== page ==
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Lesson 11 Declaration scope
Objective Rewrite the main() function of C++ program

C++ Scope Declaration and main() function

Rewrite the main() function of a C++ program so it uses a for loop instead of a do while loop. C++ allows declarations to be intermixed with executable statements. Consider a function that initializes a deck of cards to the normal 52 card values. Assume that we have already declared the card type as implemented in the previous lesson.

void init_deck(card d[])
{
 for (int i = 0; i < 52; ++i){
  switch (i / 13) {
   case 0: d[i].s = clubs; break;
   case 1: d[i].s = diamonds; break;
   case 2: d[i].s = hearts; break;
   case 3: d[i].s = spades; break;
  }
  d[i].pips = 1 + i % 13;
 }
}

In this function, the declaration int i occurs inside the for statement parentheses. The scope of the declaration is the innermost block within which it is found, and the identifier is visible starting at the point at which it is declared. Otherwise, the scope rules are the same as in C, which means that declarations can readily be placed near their use.


Object Declarations

Object declarations may be either inside or outside the scope of a function or class. Objects that are declared outside the scope of a function or class are called global objects. Global objects are created before the function main is called and are destroyed after the function main is exited. Generally, declaring global objects is not a good practice and should be avoided. Objects declared within a function are created when the declaration is executed and are destroyed when the block in which they are declared is exited. Objects declared in a class are created when the object (the class instance) containing them is created; they are destroyed when the object containing them is destroyed.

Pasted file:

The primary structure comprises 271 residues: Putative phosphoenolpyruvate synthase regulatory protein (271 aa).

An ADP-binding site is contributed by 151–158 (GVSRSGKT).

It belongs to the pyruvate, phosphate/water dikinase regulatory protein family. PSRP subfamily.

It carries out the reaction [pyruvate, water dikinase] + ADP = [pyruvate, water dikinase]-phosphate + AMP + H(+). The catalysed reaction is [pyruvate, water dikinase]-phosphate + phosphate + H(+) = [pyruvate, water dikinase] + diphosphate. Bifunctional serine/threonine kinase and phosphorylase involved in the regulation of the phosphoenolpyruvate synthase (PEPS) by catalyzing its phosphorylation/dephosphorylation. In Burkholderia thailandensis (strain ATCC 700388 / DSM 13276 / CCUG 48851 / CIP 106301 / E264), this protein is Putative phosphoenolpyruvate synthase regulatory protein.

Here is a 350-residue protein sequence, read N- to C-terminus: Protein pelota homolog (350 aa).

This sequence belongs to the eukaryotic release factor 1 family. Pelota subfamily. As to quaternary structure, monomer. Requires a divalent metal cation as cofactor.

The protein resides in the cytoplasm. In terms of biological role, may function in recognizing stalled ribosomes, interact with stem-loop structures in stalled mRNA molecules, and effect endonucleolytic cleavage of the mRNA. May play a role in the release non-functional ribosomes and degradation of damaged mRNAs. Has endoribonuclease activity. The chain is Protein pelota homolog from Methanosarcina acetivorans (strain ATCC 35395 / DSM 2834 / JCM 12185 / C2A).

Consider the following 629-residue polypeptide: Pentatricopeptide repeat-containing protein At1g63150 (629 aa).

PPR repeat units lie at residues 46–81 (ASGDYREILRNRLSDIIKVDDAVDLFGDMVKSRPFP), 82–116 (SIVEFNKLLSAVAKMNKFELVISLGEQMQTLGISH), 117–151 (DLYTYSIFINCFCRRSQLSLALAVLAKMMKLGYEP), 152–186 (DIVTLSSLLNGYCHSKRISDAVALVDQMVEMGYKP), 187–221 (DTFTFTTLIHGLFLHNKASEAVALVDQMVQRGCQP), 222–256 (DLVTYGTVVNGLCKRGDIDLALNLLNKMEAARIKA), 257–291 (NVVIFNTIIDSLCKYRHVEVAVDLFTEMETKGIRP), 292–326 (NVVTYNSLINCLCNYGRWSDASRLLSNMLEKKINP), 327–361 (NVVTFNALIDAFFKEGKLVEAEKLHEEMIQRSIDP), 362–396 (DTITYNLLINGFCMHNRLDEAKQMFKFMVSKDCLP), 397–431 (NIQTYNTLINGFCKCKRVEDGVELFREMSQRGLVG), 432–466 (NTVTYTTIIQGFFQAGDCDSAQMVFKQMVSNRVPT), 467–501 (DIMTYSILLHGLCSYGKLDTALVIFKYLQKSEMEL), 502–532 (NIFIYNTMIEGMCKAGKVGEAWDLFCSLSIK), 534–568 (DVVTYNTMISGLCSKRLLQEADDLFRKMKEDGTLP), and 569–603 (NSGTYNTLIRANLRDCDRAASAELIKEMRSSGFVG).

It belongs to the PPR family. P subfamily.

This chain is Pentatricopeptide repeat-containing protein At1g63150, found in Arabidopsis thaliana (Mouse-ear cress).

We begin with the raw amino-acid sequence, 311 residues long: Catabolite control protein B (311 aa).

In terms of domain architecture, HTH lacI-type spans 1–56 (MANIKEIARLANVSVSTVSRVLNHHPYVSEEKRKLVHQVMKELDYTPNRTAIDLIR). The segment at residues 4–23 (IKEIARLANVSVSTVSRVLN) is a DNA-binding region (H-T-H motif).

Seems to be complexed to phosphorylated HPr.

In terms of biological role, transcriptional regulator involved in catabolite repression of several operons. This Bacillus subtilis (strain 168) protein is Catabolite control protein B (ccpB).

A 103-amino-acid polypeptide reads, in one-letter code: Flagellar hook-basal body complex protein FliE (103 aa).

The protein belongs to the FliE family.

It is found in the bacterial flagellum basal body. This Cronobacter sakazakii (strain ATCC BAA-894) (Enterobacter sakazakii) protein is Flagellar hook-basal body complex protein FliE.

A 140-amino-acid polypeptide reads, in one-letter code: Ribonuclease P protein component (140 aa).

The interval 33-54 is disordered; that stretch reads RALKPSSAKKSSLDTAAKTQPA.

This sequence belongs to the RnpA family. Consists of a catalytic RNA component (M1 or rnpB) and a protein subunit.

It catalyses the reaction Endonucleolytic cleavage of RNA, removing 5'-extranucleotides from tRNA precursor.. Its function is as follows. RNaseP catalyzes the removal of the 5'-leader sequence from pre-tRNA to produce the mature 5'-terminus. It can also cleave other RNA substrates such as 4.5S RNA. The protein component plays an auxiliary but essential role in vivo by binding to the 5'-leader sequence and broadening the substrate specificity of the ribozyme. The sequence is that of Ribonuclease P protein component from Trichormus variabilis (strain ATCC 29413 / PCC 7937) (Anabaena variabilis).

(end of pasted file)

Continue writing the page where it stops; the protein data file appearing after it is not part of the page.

C++ uses notations that may appear strange to nonprogrammers. We now consider a simple program that prints a line of text below. This program illustrates several important features of the C++ language. We consider each line in detail.

// Text-printing program.
#include <iostream> // allows program to output data to the screen
// function main begins program execution
int main()
{
 std::cout << "Welcome to C++!\n"; // display message
 return 0; // indicate that program ended successfully
} // end function main

GCD Program Exercise

Let us get more practice writing C++ code. Click the Exercise link below to rewrite the main() function of the gcd program so it uses a for loop instead of a do while loop.
GCD Program - Exercise